I think people always have options. That is the freedom to choose. Everyone is granted that freedom, however many choose not to exercise it with the oh-so-common excuse “I have no other choice.” that they genuinely believe or try to convince themselves. In many cases, I notice that these people limit their own freedom to choose by their own hands because they willingly let themselves be subject to other people’s expectations, criteria, judgements, values and principles.

There’s this beautiful passage from the book Three Men in a Boat [to say nothing of the Dog] by Jerome K. Jerome:
[The three men decided on a boat trip up the river, and wanted to bring everything that they own with them. After fervent debates:]

George said:

“You know we are on a wrong track altogether. We must not think of the things we could do with, but only of the things that we can’t do without.”

George comes out really quite sensible at times. You’d be surprised. I call that downright wisdom, not merely as regards the present case, but with reference to our trip up the river of life, generally. How many people, on that voyage, load up the boat till it is ever in danger of swamping with a store of foolish things which they think essential to the pleasure and comfort of the trip, but which are really only useless lumber.

How they pile the poor little craft mast-high with fine clothes and big houses; with useless servants, and a host of swell friends that do not care twopence for them, and that they do not care three ha’pence for; with expensive entertainments that nobody enjoys, with formalities and fashions, with pretence and ostentation, and with — oh, heaviest, maddest lumber of all! — the dread of what will my neighbour think, with luxuries that only cloy, with pleasures that bore, with empty show that, like the criminal’s iron crown of yore, makes to bleed and swoon the aching head that wears it!

It is lumber, man — all lumber! Throw it overboard. It makes the boat so heavy to pull, you nearly faint at the oars. It makes it so cumbersome and dangerous to manage, you never know a moment’s freedom from anxiety and care, never gain a moment’s rest for dreamy laziness — no time to watch the windy shadows skimming lightly o’er the shallows, or the glittering sunbeams flitting in and out among the ripples, or the great trees by the margin looking down at their own image, or the woods all green and golden, or the lilies white and yellow, or the sombre- waving rushes, or the sedges, or the orchis, or the blue forget-me-nots.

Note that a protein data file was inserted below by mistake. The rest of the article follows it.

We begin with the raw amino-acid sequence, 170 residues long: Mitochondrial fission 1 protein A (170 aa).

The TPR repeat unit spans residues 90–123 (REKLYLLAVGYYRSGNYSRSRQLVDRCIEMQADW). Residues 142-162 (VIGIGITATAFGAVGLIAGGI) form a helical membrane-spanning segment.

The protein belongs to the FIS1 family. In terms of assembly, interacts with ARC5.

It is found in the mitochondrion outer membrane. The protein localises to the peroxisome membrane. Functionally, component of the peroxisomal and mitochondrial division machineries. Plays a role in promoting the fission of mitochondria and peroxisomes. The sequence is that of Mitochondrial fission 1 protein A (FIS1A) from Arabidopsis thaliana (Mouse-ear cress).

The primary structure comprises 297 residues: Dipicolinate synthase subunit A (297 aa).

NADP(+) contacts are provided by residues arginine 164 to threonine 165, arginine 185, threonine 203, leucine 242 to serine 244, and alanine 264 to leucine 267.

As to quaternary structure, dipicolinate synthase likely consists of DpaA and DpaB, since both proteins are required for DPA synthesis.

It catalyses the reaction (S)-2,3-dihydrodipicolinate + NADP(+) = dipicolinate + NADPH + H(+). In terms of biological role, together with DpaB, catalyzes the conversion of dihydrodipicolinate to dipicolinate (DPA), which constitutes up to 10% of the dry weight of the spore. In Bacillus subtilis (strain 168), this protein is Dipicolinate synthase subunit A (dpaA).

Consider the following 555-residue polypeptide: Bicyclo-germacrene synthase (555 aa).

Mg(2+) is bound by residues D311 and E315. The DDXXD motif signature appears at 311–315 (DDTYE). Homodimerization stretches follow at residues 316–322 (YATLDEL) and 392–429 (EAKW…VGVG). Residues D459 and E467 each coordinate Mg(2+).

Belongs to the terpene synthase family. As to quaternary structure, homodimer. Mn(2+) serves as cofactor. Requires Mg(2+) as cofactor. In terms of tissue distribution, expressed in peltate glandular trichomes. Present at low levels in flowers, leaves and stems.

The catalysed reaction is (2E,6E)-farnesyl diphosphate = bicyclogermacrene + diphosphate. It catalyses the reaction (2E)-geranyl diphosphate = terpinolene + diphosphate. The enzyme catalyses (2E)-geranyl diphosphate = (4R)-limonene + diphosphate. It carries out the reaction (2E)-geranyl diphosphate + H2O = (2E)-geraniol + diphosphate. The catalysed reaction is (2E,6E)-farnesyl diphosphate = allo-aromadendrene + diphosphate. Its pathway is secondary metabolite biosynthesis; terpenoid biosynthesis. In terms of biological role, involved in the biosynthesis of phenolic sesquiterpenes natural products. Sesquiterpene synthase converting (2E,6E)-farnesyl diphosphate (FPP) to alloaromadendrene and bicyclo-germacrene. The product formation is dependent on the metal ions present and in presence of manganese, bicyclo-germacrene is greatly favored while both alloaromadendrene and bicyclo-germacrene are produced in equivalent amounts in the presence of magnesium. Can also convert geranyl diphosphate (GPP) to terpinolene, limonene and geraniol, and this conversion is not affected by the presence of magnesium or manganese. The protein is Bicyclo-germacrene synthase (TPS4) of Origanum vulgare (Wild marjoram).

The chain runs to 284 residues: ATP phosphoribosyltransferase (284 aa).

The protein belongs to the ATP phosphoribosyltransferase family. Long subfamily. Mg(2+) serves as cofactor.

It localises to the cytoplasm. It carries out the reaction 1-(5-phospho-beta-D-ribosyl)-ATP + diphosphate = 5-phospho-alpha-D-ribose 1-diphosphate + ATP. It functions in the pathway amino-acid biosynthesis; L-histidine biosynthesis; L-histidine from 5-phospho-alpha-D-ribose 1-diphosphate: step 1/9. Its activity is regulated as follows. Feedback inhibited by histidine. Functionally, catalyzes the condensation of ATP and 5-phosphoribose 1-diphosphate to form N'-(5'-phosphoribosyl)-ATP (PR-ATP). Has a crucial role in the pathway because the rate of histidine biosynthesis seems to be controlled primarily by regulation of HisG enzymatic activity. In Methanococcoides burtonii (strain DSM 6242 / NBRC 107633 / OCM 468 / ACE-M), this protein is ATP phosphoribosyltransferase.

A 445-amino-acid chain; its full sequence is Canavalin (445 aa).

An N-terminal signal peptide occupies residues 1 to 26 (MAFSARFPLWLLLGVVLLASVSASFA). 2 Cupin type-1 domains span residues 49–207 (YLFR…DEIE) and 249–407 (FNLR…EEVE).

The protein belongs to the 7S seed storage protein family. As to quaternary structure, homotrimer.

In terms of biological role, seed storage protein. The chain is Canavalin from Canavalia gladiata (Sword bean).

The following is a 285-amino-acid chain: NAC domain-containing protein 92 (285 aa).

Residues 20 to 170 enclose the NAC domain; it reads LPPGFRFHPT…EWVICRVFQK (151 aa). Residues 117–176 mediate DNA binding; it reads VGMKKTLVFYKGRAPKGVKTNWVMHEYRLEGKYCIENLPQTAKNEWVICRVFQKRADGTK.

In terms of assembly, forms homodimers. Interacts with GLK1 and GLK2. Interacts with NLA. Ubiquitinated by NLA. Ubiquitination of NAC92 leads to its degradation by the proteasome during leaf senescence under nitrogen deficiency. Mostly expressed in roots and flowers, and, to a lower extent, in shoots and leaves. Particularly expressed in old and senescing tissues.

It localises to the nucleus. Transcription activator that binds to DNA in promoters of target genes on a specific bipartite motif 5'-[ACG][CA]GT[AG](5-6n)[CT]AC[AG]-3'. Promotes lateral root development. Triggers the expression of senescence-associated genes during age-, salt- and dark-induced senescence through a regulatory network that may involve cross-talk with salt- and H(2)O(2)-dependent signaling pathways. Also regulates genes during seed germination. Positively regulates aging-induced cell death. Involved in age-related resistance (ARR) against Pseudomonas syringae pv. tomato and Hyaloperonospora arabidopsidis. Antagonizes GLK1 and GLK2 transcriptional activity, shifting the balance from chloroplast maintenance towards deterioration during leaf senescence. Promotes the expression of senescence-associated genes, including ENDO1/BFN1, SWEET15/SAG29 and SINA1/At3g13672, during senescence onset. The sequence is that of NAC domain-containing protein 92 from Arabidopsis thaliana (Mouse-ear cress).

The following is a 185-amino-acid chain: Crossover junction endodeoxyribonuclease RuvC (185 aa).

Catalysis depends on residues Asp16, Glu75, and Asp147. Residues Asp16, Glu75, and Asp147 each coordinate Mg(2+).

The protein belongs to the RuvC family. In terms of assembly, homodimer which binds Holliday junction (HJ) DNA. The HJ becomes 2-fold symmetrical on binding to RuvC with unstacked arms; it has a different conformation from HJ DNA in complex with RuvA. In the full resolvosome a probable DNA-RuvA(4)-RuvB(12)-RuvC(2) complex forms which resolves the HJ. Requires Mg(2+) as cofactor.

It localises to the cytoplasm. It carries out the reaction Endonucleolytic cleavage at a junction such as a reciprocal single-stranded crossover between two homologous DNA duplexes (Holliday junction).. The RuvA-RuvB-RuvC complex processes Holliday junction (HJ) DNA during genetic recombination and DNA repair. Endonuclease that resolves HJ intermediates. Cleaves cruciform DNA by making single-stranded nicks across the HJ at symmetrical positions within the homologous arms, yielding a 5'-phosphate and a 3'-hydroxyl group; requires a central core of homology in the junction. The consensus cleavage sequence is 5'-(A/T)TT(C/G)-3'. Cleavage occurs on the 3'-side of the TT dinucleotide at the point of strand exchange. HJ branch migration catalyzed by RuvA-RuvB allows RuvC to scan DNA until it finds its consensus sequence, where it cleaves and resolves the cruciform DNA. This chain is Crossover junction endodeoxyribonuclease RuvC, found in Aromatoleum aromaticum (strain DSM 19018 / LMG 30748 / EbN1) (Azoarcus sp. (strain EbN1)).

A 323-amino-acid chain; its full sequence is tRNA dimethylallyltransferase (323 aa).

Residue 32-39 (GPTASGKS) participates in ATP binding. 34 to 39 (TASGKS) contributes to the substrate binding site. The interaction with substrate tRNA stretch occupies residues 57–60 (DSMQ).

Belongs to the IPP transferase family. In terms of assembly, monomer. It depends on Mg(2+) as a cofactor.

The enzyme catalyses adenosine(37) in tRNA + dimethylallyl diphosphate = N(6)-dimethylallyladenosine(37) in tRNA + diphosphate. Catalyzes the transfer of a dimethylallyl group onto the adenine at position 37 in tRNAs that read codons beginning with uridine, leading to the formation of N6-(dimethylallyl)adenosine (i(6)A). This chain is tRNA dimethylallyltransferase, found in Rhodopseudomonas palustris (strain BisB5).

Let your boat of life be light, packed with only what you need – a homely home and simple pleasures, one or two friends, worth the name, someone to love and someone to love you, a cat, a dog, and a pipe or two, enough to eat and enough to wear, and a little more than enough to drink; for thirst is a dangerous thing.

For me, true freedom, true satisfaction, true happiness comes from within. Like Andy Dufresne, who is free because he is the sole author of his mind, his spirit, his heart, his belief, his values, his principles. They are all his alone, which, as he said, no one can touch it or take it away from him.

In my list of Things I Must Have In This Life, I don’t include a house of my own with all mortgage paid, a car, a proper husband, a family, so on and so forth, you know those stuff.

I just recently underwent a major mindset upgrade. I chose Andy Dufresne’s definition of Freedom over the mediocre stability that I previously settled on while whining “I have no other choice” when in fact I did, like all human being does. It’s just that the choice is not an easy one.

I like to think that nothing holds me down, and I can leave whenever I want.

I like the uncertainty, the fragility of such existence. It makes me feel alive.